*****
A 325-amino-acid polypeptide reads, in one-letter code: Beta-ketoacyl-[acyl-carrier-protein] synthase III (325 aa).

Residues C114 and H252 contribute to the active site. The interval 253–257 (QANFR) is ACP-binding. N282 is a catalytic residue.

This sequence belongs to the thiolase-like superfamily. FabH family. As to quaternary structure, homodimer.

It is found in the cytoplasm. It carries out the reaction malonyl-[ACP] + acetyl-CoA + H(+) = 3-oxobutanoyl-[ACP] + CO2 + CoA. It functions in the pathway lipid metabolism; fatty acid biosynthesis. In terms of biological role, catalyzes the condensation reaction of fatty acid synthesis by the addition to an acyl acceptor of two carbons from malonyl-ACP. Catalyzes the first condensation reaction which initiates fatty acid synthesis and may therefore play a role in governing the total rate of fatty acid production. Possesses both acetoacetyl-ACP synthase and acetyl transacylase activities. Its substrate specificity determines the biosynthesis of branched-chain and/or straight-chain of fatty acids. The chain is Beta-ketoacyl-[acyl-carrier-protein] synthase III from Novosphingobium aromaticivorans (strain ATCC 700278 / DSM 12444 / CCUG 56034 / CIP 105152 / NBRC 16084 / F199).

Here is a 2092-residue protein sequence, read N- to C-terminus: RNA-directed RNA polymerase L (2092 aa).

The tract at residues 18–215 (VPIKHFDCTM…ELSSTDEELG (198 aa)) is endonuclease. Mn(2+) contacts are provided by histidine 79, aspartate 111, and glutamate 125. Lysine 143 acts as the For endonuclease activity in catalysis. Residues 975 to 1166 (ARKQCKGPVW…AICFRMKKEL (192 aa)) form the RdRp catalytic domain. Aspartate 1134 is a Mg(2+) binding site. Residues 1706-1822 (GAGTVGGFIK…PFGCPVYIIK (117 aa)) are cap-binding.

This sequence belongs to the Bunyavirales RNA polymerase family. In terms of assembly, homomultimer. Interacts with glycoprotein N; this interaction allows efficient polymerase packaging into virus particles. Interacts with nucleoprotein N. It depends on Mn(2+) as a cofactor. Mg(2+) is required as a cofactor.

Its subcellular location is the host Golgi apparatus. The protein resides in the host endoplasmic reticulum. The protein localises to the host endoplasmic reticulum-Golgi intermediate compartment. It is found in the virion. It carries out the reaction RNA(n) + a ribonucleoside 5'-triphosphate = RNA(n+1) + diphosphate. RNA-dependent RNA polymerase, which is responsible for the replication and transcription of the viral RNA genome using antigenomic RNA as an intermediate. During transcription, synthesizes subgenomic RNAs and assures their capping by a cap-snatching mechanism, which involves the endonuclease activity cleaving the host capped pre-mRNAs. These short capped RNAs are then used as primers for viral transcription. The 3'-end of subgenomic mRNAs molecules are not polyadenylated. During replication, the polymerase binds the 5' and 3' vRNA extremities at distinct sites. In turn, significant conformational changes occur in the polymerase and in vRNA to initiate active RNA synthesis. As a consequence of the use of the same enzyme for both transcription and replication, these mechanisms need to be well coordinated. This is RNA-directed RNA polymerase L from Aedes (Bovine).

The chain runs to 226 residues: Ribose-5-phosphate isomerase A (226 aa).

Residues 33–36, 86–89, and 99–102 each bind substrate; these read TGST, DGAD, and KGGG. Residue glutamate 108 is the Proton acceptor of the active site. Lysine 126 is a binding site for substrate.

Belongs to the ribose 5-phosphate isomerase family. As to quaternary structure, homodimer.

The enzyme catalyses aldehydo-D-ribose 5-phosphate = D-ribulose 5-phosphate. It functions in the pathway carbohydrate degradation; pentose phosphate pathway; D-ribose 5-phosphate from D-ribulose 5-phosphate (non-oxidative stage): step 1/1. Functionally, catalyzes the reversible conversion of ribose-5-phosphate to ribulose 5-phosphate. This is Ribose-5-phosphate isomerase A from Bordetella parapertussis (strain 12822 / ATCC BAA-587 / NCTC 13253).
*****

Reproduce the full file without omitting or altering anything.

A 325-amino-acid polypeptide reads, in one-letter code: Beta-ketoacyl-[acyl-carrier-protein] synthase III (325 aa).

Residues C114 and H252 contribute to the active site. The interval 253–257 (QANFR) is ACP-binding. N282 is a catalytic residue.

This sequence belongs to the thiolase-like superfamily. FabH family. As to quaternary structure, homodimer.

It is found in the cytoplasm. It carries out the reaction malonyl-[ACP] + acetyl-CoA + H(+) = 3-oxobutanoyl-[ACP] + CO2 + CoA. It functions in the pathway lipid metabolism; fatty acid biosynthesis. In terms of biological role, catalyzes the condensation reaction of fatty acid synthesis by the addition to an acyl acceptor of two carbons from malonyl-ACP. Catalyzes the first condensation reaction which initiates fatty acid synthesis and may therefore play a role in governing the total rate of fatty acid production. Possesses both acetoacetyl-ACP synthase and acetyl transacylase activities. Its substrate specificity determines the biosynthesis of branched-chain and/or straight-chain of fatty acids. The chain is Beta-ketoacyl-[acyl-carrier-protein] synthase III from Novosphingobium aromaticivorans (strain ATCC 700278 / DSM 12444 / CCUG 56034 / CIP 105152 / NBRC 16084 / F199).

Here is a 2092-residue protein sequence, read N- to C-terminus: RNA-directed RNA polymerase L (2092 aa).

The tract at residues 18–215 (VPIKHFDCTM…ELSSTDEELG (198 aa)) is endonuclease. Mn(2+) contacts are provided by histidine 79, aspartate 111, and glutamate 125. Lysine 143 acts as the For endonuclease activity in catalysis. Residues 975 to 1166 (ARKQCKGPVW…AICFRMKKEL (192 aa)) form the RdRp catalytic domain. Aspartate 1134 is a Mg(2+) binding site. Residues 1706-1822 (GAGTVGGFIK…PFGCPVYIIK (117 aa)) are cap-binding.

This sequence belongs to the Bunyavirales RNA polymerase family. In terms of assembly, homomultimer. Interacts with glycoprotein N; this interaction allows efficient polymerase packaging into virus particles. Interacts with nucleoprotein N. It depends on Mn(2+) as a cofactor. Mg(2+) is required as a cofactor.

Its subcellular location is the host Golgi apparatus. The protein resides in the host endoplasmic reticulum. The protein localises to the host endoplasmic reticulum-Golgi intermediate compartment. It is found in the virion. It carries out the reaction RNA(n) + a ribonucleoside 5'-triphosphate = RNA(n+1) + diphosphate. RNA-dependent RNA polymerase, which is responsible for the replication and transcription of the viral RNA genome using antigenomic RNA as an intermediate. During transcription, synthesizes subgenomic RNAs and assures their capping by a cap-snatching mechanism, which involves the endonuclease activity cleaving the host capped pre-mRNAs. These short capped RNAs are then used as primers for viral transcription. The 3'-end of subgenomic mRNAs molecules are not polyadenylated. During replication, the polymerase binds the 5' and 3' vRNA extremities at distinct sites. In turn, significant conformational changes occur in the polymerase and in vRNA to initiate active RNA synthesis. As a consequence of the use of the same enzyme for both transcription and replication, these mechanisms need to be well coordinated. This is RNA-directed RNA polymerase L from Aedes (Bovine).

The chain runs to 226 residues: Ribose-5-phosphate isomerase A (226 aa).

Residues 33–36, 86–89, and 99–102 each bind substrate; these read TGST, DGAD, and KGGG. Residue glutamate 108 is the Proton acceptor of the active site. Lysine 126 is a binding site for substrate.

Belongs to the ribose 5-phosphate isomerase family. As to quaternary structure, homodimer.

The enzyme catalyses aldehydo-D-ribose 5-phosphate = D-ribulose 5-phosphate. It functions in the pathway carbohydrate degradation; pentose phosphate pathway; D-ribose 5-phosphate from D-ribulose 5-phosphate (non-oxidative stage): step 1/1. Functionally, catalyzes the reversible conversion of ribose-5-phosphate to ribulose 5-phosphate. This is Ribose-5-phosphate isomerase A from Bordetella parapertussis (strain 12822 / ATCC BAA-587 / NCTC 13253).